Hi! I’m glad to have you here at The Boat Galley! I hope you find it interesting and helpful — and please, pass on your wisdom (and tales of what not to do) through the comments at the end of every post and on TBG’s Facebook page.
I’m serious about that, but actually this post is about making others feel welcome — whether at a marina, an anchorage, a yacht club or wherever. In general, boaters are pretty friendly people and will respond with a “hi” or information even if they don’t know you.
But when you’re the new kid, it can be hard to break the ice. Remember that feeling when you moved and went to a new school, new scout troop or started a new job? All it takes is one person to greet you and suddenly you feel welcome.
Dave and I recently had an experience where we went to a small weekend regatta. Now, we’d been to that sailing club before, and I’d even been a member of it about 25 years ago. It was a very weird feeling, though, as none of the club members were at the club on Friday to greet people as they arrived. We were okay on our own, but the experience didn’t give us the feeling that the local fleet particularly cared about their guests. And yet the next day they seemed surprised that there were only a few out of town boats.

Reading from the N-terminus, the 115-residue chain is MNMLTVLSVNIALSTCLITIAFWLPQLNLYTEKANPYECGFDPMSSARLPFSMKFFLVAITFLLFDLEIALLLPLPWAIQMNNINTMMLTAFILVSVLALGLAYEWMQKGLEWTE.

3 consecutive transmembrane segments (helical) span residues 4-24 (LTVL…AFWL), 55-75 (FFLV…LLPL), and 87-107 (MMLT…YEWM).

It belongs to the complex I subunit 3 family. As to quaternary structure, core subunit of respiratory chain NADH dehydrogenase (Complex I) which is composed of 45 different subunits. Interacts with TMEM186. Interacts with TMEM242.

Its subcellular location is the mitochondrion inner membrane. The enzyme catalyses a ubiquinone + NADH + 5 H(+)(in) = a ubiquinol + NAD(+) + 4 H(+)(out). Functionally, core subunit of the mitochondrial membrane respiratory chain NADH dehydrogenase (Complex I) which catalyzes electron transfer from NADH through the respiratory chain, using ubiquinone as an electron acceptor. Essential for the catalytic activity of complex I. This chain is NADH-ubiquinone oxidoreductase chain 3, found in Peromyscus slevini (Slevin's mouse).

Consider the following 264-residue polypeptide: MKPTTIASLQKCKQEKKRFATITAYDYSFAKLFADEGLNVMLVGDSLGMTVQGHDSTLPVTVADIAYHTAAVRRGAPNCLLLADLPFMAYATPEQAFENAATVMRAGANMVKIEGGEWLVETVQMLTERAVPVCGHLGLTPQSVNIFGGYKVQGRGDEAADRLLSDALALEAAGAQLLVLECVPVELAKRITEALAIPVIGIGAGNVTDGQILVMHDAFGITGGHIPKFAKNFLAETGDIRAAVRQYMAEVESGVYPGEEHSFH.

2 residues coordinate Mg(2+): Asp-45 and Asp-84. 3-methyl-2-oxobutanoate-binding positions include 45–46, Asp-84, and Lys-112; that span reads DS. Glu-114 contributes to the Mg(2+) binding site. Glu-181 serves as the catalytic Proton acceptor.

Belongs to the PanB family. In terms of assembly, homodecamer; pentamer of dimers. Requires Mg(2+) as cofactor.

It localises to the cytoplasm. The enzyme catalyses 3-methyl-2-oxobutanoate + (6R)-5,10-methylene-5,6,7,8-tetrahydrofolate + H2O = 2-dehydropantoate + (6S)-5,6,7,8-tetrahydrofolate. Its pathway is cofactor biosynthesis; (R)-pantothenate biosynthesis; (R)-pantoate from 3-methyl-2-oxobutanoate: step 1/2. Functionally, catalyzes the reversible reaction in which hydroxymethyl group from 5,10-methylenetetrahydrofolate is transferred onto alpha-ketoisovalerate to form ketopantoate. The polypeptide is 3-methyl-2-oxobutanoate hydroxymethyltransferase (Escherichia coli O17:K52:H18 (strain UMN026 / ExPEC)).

As Dave and I sat out on Friday evening, we talked a bit about so many times we’d felt welcomed to a marina or anchorage. I can’t begin to recall the number of times that shortly after we’d anchored or docked, someone had called on the radio or stopped by to just say hi and welcome. Sometimes they’d pass on some local knowledge, sometimes they’d only arrived an hour before themselves.
Hence the topic of this post (even a less-than-perfect experience has value: you can turn it into a blog post!): encouraging friendliness and also saying thanks to those who have made us feel welcome.
I’m not suggesting you have to go over to the “new boat” with a plate of still-warm-from-the-oven cookies or immediately invite the newcomers to happy hour on your boat — but why not? — but just do something to say hi and making people feel welcome.
Everybody likes to feel welcome, and not like an outsider. So let the newcomer know about the potluck, dock party, shuttle to the supermarket, great snorkeling spot or best hike. Or if you just got there an hour ago, you can band together as you discover what’s what.
And who knows? Maybe your new friends will have just the part (or knowledge!) you need for your current project.